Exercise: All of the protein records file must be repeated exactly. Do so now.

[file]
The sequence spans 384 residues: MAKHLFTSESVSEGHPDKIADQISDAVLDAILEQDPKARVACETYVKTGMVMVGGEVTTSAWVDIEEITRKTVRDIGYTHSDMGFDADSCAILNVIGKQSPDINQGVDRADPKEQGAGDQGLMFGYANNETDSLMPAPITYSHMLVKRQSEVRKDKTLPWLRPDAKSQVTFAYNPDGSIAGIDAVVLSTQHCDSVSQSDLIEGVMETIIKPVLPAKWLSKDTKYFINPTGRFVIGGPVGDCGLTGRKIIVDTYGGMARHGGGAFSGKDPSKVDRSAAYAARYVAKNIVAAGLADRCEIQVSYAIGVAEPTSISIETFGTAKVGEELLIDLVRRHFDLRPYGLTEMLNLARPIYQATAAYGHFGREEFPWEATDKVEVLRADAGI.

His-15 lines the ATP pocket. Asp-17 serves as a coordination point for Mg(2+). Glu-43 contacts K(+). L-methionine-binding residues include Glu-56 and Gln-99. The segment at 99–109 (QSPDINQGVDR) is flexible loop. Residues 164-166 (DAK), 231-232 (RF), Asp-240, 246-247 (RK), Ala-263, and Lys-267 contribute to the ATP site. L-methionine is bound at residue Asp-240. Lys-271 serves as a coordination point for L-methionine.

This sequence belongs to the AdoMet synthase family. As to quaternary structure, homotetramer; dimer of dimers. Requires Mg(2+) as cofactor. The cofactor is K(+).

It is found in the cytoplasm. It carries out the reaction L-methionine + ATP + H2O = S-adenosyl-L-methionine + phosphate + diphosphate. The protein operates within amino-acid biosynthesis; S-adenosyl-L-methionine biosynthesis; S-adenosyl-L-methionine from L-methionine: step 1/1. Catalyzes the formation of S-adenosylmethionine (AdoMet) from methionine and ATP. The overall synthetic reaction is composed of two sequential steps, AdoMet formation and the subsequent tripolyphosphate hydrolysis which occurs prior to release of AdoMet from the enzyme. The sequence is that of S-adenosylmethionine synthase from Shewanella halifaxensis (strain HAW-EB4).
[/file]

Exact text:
The sequence spans 384 residues: MAKHLFTSESVSEGHPDKIADQISDAVLDAILEQDPKARVACETYVKTGMVMVGGEVTTSAWVDIEEITRKTVRDIGYTHSDMGFDADSCAILNVIGKQSPDINQGVDRADPKEQGAGDQGLMFGYANNETDSLMPAPITYSHMLVKRQSEVRKDKTLPWLRPDAKSQVTFAYNPDGSIAGIDAVVLSTQHCDSVSQSDLIEGVMETIIKPVLPAKWLSKDTKYFINPTGRFVIGGPVGDCGLTGRKIIVDTYGGMARHGGGAFSGKDPSKVDRSAAYAARYVAKNIVAAGLADRCEIQVSYAIGVAEPTSISIETFGTAKVGEELLIDLVRRHFDLRPYGLTEMLNLARPIYQATAAYGHFGREEFPWEATDKVEVLRADAGI.

His-15 lines the ATP pocket. Asp-17 serves as a coordination point for Mg(2+). Glu-43 contacts K(+). L-methionine-binding residues include Glu-56 and Gln-99. The segment at 99–109 (QSPDINQGVDR) is flexible loop. Residues 164-166 (DAK), 231-232 (RF), Asp-240, 246-247 (RK), Ala-263, and Lys-267 contribute to the ATP site. L-methionine is bound at residue Asp-240. Lys-271 serves as a coordination point for L-methionine.

This sequence belongs to the AdoMet synthase family. As to quaternary structure, homotetramer; dimer of dimers. Requires Mg(2+) as cofactor. The cofactor is K(+).

It is found in the cytoplasm. It carries out the reaction L-methionine + ATP + H2O = S-adenosyl-L-methionine + phosphate + diphosphate. The protein operates within amino-acid biosynthesis; S-adenosyl-L-methionine biosynthesis; S-adenosyl-L-methionine from L-methionine: step 1/1. Catalyzes the formation of S-adenosylmethionine (AdoMet) from methionine and ATP. The overall synthetic reaction is composed of two sequential steps, AdoMet formation and the subsequent tripolyphosphate hydrolysis which occurs prior to release of AdoMet from the enzyme. The sequence is that of S-adenosylmethionine synthase from Shewanella halifaxensis (strain HAW-EB4).